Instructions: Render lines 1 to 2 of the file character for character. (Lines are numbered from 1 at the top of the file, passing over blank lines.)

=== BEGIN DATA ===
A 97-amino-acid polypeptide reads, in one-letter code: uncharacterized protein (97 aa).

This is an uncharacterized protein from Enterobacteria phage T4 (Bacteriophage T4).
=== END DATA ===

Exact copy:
A 97-amino-acid polypeptide reads, in one-letter code: uncharacterized protein (97 aa).

This is an uncharacterized protein from Enterobacteria phage T4 (Bacteriophage T4).